New York AG: Black protesters were disproportionately charged with felonies

New York AG: Black protesters were disproportionately charged with felonies
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Black protesters were charged with felonies at a rate quadruple that of white ones during demonstrations over the death of George Floyd in New York City, according to a preliminary report from state Attorney General Letitia James’s (D) office.

James’s investigation found that the New York Police Department (NYPD) made 2,087 protest-related arrests from May 28 to June 7, the period in which the protests began to spread nationwide after beginning in Minneapolis.

Forty-four percent of those arrested were white, while 39 percent were Black and 13 percent were Latino.


However, James’s office found, 16 percent of Black protesters arrested were charged with felonies, compared with 8 percent of Latino protesters and less than 4 percent of either white or Asian protesters.

The report also criticized a “seemingly indiscriminate” use of batons and pepper spray by police while also faulting the department for officers brandishing guns and driving bicycles or police vehicles into crowds.

The report says that James’s office also received numerous complaints about the “kettling” technique, in which officers surround an area and leave protesters with no path out except through physical contact with officers.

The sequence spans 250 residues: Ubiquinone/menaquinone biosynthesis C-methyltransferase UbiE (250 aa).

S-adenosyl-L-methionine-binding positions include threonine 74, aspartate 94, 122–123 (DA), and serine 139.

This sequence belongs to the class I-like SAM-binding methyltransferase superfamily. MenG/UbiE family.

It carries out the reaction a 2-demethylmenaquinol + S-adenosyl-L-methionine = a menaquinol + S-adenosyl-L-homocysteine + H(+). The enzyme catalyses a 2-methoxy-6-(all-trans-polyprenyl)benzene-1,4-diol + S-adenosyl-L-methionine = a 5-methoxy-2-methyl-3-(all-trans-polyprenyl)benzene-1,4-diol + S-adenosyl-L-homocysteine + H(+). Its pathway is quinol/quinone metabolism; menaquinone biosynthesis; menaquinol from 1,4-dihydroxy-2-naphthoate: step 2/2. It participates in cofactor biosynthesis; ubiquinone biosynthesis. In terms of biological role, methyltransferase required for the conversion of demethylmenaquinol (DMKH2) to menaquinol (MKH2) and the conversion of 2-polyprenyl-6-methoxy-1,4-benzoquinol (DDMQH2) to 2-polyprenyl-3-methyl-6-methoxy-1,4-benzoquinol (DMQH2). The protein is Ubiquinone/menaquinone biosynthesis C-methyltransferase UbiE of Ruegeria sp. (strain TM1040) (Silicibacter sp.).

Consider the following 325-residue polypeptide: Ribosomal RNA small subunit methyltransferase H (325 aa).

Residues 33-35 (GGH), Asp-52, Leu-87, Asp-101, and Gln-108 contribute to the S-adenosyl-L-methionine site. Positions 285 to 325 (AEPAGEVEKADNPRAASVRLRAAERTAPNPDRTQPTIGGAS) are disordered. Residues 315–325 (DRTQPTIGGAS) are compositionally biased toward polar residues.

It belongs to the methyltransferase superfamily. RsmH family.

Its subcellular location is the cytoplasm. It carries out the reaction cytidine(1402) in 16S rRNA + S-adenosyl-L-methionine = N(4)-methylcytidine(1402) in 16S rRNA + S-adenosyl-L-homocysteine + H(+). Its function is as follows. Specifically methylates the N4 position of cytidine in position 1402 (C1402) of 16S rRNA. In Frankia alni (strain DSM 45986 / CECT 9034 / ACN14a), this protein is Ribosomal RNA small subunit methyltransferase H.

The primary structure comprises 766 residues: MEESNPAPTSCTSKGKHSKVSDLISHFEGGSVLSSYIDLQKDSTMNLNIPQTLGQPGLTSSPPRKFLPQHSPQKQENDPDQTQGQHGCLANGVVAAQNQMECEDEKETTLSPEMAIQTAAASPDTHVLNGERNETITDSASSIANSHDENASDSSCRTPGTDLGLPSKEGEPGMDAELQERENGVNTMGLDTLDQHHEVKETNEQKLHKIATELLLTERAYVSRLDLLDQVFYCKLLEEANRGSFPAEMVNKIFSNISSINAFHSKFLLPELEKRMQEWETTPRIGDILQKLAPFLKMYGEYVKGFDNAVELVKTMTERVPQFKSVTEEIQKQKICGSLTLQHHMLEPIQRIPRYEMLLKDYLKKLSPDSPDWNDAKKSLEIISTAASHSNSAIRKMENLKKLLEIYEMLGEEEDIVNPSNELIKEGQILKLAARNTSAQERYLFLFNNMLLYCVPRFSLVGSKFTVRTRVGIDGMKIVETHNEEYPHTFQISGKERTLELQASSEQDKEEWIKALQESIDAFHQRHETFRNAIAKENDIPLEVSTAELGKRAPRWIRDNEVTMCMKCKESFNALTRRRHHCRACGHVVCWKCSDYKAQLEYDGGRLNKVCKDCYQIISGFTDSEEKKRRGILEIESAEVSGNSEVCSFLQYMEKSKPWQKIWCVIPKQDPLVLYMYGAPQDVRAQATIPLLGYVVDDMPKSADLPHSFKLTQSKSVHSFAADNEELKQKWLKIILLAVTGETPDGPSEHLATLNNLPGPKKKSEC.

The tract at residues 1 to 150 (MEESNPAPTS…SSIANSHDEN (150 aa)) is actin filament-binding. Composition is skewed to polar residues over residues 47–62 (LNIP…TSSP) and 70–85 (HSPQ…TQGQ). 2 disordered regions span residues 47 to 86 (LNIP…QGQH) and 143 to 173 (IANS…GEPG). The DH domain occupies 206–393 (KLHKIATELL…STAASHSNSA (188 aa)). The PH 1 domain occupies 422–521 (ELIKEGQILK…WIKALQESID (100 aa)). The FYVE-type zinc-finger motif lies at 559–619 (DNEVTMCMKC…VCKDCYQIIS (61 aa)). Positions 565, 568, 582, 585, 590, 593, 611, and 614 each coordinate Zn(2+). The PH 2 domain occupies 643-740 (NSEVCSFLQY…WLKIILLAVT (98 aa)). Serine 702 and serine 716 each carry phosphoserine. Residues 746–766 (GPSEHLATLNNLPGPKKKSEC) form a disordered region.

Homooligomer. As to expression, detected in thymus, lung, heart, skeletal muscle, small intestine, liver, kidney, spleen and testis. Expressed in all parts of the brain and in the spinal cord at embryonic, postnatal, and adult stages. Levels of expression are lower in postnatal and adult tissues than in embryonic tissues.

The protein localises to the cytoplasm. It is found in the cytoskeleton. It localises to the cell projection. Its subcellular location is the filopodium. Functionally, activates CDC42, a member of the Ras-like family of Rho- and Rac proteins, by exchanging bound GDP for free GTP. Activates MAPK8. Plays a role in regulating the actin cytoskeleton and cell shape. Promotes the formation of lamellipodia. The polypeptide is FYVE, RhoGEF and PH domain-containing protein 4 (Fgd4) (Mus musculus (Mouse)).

The preliminary report is also critical of how police handled reporters covering the protests, citing accusations that the NYPD used “catch and release” tactics against credentialed reporters to prevent them from writing or broadcasting what they recorded.

“With this report, Attorney General James and her team have begun the important work of chronicling the events surrounding the recent protests and ensuring that all voices — protesters, police, and elected officials — are heard,” former United States Attorney General Loretta Lynch, who assisted in the investigation, said in a statement. “As this investigation continues, so must the vital conversations around transparency and accountability. These are the most important conversations of our time.”

The report makes several recommendations, including that an oversight commission be set up to oversee the department. This commission, the report recommends, would have authority to both hire and fire leadership, including the NYPD commissioner.

It also recommends the department solicit public input for any rule it seeks to make or change that affects the public.